Anyway, my impression was that he strawmans Paleo and Cordain at points. He's either feigning ignorance to do that, or via overgeneralizing, creating *a* paleo position so he can strawman it. I can go into specific examples.

'til I watch the rest, I'll take your word (The Human Hominid) that the video poster doesn't believe in an optimal diet.

But his language in the videos makes me skeptical of him. He namecalls, uses a condescending tone, and the overall "energy" or consciousness level he's communicating in, connected weakly with me. Sorry if that's too New Agey sounding. :)

Sue said...

Campbell didn't do well in that protein debate.

Gert said...

Vitamin B-12 anyone?

Renaud said...
This comment has been removed by the author.
Emerson said...


What is your opinion of the controversy between Dr. T. Colin Campbell and Denise Minger and the data accumulated via the Cornell-China-Oxford project?

Do you think that Dr. Campbell's interpretation of that data is more accurate? Or do you think that Denise Minger's analysis is mostly correct?

It seems Campbell saw the data and concluded that human beings are more suited to a plant based diet. Minger, on the other hand, took from the data that while human beings need to stay away from wheat, they should view animal based foods as healthy.

Your views on this?

Peter said...


The video serie includes a chapter about the analyst skills of the bloggers in regards to epidemiologic data. China Project and the "New China Study" ís covered in the videos 62-65.

In regards to wheat consumption I wonder howcome the US paleo scene has completely overlooked the fact that Italians make up the most trimmest and healthiest population of the EU, yet showing staggering high wheat-consumption rates. We have countries with same level of healthcare, if not even better, lagging much behind Italy.....well okay,I forgot the mantra "correlation does not equal causation"....:)

There's even own chapter for grains, including glutein in the serie.

Susan Schenck said...

I was a strict vegan for 6 years, 99% raw and 99% vegan. I even wrote a book about it: The Live Food Factor, which contains 66 studies proving the superiority of a RAW diet (not vegan). Well, all I can say is that I got so many deficiencies that took YEARS to manifest as symptoms (because the body can store up nutrients like B12) that I had to go back to eating some animal foods to get my health back. This led to my doing some pretty deep research, which led to my book Beyond Broccoli. I now advocate a high raw (at least 80% of the calories), high plant diet with SOME animal foods, but not as much as what the Paleo diet books suggest.

Chase said...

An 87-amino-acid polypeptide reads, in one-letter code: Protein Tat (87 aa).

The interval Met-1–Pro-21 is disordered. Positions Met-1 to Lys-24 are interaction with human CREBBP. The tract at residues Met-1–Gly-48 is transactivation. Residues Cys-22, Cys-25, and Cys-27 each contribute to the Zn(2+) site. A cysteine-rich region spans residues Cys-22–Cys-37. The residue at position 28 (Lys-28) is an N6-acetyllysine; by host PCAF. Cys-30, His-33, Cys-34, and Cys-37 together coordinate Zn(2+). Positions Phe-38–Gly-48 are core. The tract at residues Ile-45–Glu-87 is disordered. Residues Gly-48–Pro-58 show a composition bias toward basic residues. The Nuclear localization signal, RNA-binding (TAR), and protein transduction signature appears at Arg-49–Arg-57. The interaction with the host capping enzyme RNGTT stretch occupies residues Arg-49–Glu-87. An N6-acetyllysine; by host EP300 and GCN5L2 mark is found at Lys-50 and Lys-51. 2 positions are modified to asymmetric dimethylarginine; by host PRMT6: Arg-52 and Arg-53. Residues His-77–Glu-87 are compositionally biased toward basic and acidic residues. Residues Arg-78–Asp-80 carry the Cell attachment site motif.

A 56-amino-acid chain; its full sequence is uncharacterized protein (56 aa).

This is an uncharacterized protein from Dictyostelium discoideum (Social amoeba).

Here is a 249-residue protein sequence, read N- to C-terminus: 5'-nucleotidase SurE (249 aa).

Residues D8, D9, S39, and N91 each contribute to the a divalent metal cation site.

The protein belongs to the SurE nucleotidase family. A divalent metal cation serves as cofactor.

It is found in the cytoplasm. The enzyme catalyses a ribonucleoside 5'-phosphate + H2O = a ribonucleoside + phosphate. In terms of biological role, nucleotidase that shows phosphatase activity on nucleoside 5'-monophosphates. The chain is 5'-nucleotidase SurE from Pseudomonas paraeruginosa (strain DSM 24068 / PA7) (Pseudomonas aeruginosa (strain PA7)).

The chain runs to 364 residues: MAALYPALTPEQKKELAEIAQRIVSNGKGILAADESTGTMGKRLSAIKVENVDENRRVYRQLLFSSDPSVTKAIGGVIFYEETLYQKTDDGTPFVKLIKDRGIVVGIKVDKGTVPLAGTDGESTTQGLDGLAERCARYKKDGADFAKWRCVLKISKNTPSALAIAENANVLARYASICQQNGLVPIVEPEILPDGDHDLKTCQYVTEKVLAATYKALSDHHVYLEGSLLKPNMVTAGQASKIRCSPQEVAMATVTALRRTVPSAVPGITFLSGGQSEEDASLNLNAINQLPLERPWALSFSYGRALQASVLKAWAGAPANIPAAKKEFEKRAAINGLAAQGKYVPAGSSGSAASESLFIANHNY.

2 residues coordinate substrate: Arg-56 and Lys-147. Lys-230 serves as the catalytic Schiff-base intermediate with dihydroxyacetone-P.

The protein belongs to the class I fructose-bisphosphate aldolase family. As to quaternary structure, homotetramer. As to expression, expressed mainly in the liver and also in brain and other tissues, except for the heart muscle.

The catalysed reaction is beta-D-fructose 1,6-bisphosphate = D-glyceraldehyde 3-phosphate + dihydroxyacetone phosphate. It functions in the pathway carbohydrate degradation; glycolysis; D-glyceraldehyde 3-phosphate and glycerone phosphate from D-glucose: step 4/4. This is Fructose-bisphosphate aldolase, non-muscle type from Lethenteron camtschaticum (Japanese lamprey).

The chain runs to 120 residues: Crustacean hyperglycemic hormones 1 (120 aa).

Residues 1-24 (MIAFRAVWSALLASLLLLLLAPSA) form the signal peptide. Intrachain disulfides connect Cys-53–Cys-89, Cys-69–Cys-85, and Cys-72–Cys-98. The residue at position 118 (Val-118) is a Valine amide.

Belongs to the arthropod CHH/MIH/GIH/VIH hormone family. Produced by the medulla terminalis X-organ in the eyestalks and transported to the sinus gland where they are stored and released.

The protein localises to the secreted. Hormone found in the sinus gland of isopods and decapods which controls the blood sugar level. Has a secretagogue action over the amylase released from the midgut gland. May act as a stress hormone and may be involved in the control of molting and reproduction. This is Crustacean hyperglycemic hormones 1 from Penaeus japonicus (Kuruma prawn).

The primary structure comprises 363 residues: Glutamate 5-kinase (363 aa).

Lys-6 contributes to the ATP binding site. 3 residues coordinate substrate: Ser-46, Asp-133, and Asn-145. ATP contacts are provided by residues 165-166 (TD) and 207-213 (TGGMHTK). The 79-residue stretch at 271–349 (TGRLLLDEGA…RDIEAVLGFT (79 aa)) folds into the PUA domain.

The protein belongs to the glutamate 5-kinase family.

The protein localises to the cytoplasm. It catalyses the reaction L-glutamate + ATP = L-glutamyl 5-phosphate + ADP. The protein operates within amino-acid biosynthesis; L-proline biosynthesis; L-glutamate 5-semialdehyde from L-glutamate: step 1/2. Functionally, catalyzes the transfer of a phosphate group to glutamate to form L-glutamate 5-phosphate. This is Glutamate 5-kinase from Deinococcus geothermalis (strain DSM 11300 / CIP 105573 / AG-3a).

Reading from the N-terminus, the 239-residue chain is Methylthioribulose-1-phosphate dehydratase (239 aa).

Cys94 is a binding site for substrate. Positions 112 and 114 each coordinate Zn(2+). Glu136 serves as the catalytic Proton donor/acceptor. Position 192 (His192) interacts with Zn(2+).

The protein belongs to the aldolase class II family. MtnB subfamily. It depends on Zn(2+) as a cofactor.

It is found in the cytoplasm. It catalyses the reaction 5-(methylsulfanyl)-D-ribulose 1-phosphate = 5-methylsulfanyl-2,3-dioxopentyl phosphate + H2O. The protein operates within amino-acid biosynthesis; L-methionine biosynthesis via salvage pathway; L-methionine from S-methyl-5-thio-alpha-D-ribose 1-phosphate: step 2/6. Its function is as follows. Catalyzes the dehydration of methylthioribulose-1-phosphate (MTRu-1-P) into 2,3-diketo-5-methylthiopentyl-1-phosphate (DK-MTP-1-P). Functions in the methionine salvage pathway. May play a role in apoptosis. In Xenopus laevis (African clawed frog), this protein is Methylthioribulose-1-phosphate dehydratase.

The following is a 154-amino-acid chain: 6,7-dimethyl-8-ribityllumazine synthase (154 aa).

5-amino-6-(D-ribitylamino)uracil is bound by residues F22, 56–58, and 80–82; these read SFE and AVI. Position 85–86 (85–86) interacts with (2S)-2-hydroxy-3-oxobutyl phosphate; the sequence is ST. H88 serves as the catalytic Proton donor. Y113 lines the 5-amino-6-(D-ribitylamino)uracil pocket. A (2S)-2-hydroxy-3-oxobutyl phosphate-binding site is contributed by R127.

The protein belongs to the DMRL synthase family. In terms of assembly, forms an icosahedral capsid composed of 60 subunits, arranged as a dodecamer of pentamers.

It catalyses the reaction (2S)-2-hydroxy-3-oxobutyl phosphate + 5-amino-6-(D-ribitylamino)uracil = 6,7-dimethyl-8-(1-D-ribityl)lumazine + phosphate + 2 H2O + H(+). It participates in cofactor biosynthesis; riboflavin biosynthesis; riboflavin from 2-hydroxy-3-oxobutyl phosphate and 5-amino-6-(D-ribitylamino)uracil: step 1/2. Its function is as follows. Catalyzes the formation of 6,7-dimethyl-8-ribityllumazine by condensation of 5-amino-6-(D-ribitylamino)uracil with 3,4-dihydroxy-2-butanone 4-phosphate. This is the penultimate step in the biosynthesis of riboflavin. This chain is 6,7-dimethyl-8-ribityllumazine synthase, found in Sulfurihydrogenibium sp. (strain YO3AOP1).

Hi Susan, thanks for your input, but it's clearly not applicable as there are many different vegan diets. Vegan just means not eating meat and animal products.

For people curious about what Susan actually did eat:

Her diet was oil and nut based.
Her meals looked like:
cacao and cayenne drink for breakfast

salad for lunch with fat

dinner with nuts, oil, avocado

Extremely low in carbohydrate, volume, and calories. Any wonder there were cravings?

There are intelligent and less obsessive ways to eat, vegan or omnivorous. Many people simply eat their meals and move on with their day. It's possible when the meal is satiating with ample calories, vegan or not.

Unknown said...

If the post comes as a post for unknown, this is also bpatocchi.

Thanks for your remarks. I have cut out grains and sugars from my diet. This has raised the fat in my diet and my diet is low carb. This seems to work for me. I have been training hard for masters swimming. I been doing weights running and swimming. I am do HIIT and speed work along with low intensity long swims and run/walk hikes. But because of the high fat content of my diet I sometimes wory about sudden cardiac death. I mean if Taubes is wrong about saturated fat I realy want to know. swimmins

hellojtm said...

I think you have made an inadvertent bait and switch here Don. I'm not going to speak for Cordain and Wolf but I will speak to my understanding since I have read their books. They are simply saying that looking at nutrition explicitly from an evolutionary perspective is, in their minds, going to be the way of the future. A method that will eventually over-take other methods due to it's coherence. Disagree with that as you may. They are in no way saying that the Paleo diet is "more different than a standard american diet than veganism is" which is what you imply they are saying.

We should get past the ad hominem stuff and just discuss the facts as we have them as well as what works, what doesn't etc... I like reading your blog these days, it's interesting, but I see too much "Cordain says this" etc... who cares what Cordain said. Nobody elected Cordain as their leader, he is just a source of information. Even if someone says they eat a paleo diet it doesn't mean they even know who cordain is. I have a friend that has had amazing results getting more omega-3 and eliminating grains and vegetable oils as well as a bunch of sugar. He's never heard of Cordain so your blog posts would be useless for him if he was seeking information. He might be looking in the "blogosphere" for some clues to healthful ways to approach a vegan diet and if he came here he'd discover some regurgitating of Cordain, Harris, Wolf etc... which wouldn't inform him at all.

Granted, this seems to be your current chosen path, as evidenced by the title of these posts. Perhaps you should change the title to "Critique of Loren Cordain's interpretation of a Paleo diet". Loren Cordain has no doubt done the yeoman's job of collecting data, we don't all have to agree with his interpretation of it any more than we have to agree with T. Campbell's interpretation of the China Study. The data is there, come up with your own interpretation if you can, otherwise you have to find people you trust.